Veterans Administration Key Statistics on
PTSD Treatment and Suicide
Prevention are very actively being addressed by
Obama and Secretary of Veterans Affairs Eric K.
as a TOP PRIORITY
PTSD TREATMENT: KEY STATISTICS
- The President and Secretary of Veterans Affairs Eric K. Shinseki have made treating Veterans living with PTSD a top priority. Under their leadership, VA simplified claims processing for Veterans with PTSD in July 2010. This decision streamlined the delivery of medical care and benefits to Veterans suffering verifiable PTSD resulting from combat.
- Under Secretary Shinseki’s leadership, VA has hired more than 3,500 mental health professionals since January 2009 and the mental health staff now totals over 21,000.
- As a matter of policy implemented in 2007, the Veterans Health Administration seeks to assess all Veterans new to VA mental health care within 24 hours if a Veteran is in crisis.
- Further, the policy sets a goal of fully evaluating Veterans (who are not in crisis) for mental health care within 14 days, and as of April 2011, VA has achieved a success rate over 95 percent.
- Thanks to the support of Congress, funding for VA mental health programs has risen to over $5.2 billion in fiscal year 2011. The President's 2012 budget request includes $6.2 billion for mental health program-- $1 billion more than this year, a nearly 20 percent increase.
- Last fiscal year, 408,167 Veterans with a diagnosis of PTSD received specialty mental health treatment at VA medical centers and clinics. More than 1.2 million Veterans received specialty mental health care from VA – a caseload level that increases each year. For example, in fiscal year 2008, 326,293 Veterans with a diagnosis of PTSD received specialty mental health treatment, and just over 1 million Veterans received specialty mental health care from VA.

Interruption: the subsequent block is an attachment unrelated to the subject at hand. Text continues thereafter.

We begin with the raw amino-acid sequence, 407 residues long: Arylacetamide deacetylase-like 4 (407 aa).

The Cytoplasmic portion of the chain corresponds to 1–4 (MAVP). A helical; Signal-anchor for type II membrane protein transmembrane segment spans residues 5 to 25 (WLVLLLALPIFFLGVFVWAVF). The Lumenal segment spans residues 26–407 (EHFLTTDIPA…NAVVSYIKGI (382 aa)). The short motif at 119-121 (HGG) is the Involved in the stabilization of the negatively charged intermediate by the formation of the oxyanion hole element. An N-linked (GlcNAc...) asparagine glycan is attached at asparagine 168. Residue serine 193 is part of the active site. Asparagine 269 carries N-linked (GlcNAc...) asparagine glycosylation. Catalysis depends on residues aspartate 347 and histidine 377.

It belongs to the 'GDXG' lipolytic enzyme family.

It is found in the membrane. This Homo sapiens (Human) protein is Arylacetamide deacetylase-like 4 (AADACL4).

- The number of Vet Centers providing counseling to Veterans has grown to nearly 300, many of which are located in rural and underserved communities. More than 190,000 Veterans and their family members visited the centers 1.2 million times in 2010 alone.·
- In October 2009, VA and the Department of Defense (DoD) convened the first-ever national summit meeting to make recommendations for how the departments can work more effectively together to meet the mental health needs of America’s military personnel, Veterans, and families.
- In 1989, VA created the National Center for PTSD to conduct innovative research that guides clinical care. Such research has validated effective treatments for PTSD and identified abnormalities in behavior, sleep, cognition, memory, and biological correlates associated with PTSD.
SUICIDE PREVENTION: KEY STATISTICS
- Through Secretary Shinseki’s leadership, efforts begun in February 2007, have been realized, resulting in the placement of a Suicide Prevention Coordinator or team in every one of the 152 VA medical centers in the US.
- VA’s Veterans Crisis Hotline, 1-800-273-TALK (8255) was established in July 2007, and has expanded significantly in the past two years to provide an immediate response to Veterans in need of help, saving lives and linking Veterans to effective ongoing mental health services. To date, the experts staffing the hotline have saved the lives of more than 15,000 veterans who were in immediate suicidal crisis and over 55,000 callers have been provided a referral to a VA Suicide Prevention Coordinator.
- In July 2009, the Veterans Crisis Line launched their online, anonymous chat service, and as of April 2011, there have been almost 17,000 chatters who have utilized the service; many of them have been referred to the Crisis Line for immediate care.
- All of this work is paying off. Based on the most recent data, suicide rates have decreased among Veterans in VHA's care – especially those in the critical age group of 18 to 29.